The Chestnut-breasted malkoha (Phaenicophaeus curvirostris) is a type of cuckoo species with a clown-like appearance that often catches the attention of travelers. These birds are commonly found in Southeast Asia, particularly in Borneo, the Philippines, eastern Java, and Myanmar. According to sources, the largest individuals can grow up to 49 cm or 19 inches long. These cuckoos have a distinctive look due to their bright red faces, pale eyes, and pale upper and red lower mandibles. They also have varying colorations, from dark glossy greenish above to rich chestnut-brown below. They move slowly and blend in with the thick foliage found in subtropical and tropical mangrove forests, as well as moist lowland forests. Chestnut-breasted malkohas are known to venture into lowland and hill forests to forage alongside other species.
While male Chestnut-breasted malkohas usually have pale blue irises and females often have yellow ones, they both have similar feather patterns. Unlike most cuckoos, these birds don’t lay their eggs in other birds’ nests but instead build their own nests and raise their own young. Breeding season varies depending on location, running from August to December in Borneo and from January to September in Southeast Asia.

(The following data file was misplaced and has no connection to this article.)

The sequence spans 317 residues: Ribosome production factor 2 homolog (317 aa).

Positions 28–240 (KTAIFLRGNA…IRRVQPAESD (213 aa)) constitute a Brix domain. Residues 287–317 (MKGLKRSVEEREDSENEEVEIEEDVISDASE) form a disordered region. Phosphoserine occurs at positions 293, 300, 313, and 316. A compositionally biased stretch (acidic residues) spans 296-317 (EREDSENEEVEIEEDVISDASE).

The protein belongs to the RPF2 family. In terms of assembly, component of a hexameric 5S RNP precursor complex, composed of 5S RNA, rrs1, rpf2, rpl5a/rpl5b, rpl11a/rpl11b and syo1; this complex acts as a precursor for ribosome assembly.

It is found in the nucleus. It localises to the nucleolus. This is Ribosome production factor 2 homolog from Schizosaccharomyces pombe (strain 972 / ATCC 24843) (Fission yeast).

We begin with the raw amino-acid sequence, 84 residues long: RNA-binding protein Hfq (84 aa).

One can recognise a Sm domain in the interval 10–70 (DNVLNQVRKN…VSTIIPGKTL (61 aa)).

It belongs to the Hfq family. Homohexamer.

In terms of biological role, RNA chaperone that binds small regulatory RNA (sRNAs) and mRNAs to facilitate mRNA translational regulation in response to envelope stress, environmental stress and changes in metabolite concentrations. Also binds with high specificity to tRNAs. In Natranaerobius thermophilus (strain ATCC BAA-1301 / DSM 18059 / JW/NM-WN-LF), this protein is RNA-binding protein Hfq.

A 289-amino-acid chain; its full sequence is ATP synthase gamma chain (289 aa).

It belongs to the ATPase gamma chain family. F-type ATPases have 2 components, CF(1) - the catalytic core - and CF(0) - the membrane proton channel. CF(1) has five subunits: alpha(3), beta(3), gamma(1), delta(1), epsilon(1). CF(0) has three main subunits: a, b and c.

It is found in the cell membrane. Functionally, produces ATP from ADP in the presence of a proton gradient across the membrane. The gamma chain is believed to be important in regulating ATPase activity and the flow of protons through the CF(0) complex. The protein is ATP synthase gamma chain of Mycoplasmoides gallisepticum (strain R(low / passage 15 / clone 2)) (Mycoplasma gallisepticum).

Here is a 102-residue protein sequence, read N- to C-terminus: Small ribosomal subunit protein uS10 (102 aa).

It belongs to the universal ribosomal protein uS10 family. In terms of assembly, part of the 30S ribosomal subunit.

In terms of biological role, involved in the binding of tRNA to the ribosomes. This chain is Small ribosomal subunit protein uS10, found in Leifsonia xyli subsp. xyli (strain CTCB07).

The male and female birds pair up and proceed to build a nest using small sticks and twigs, measuring around 35 cm (14 inches) in diameter. The nest also includes a leaf-lined cup or depression that measures about 11 cm (4.3 inches) in diameter and 5 cm (2.0 inches) deep. After laying a few matte white eggs measuring 34 x 28 mm, both parents take turns incubating them until they hatch approximately 13 days later. The young birds are fed by both parents before spending around 11 days inside the nest before venturing outside for the first time.
These creatures are known as Singaporeans. They mainly feed on small vertebrates like lizards, frogs, beetles, bugs, crabs, and even young birds. Their varied diet ensures that they don’t lack any essential nutrients, leading to healthy growth and reproduction. The chestnut-breasted malkoha was discovered and named by English scientist George Shaw in 1810 after obtaining a bird from western Java. This species is currently quite common and not considered endangered as there is no evidence of any significant threats or declines in population.
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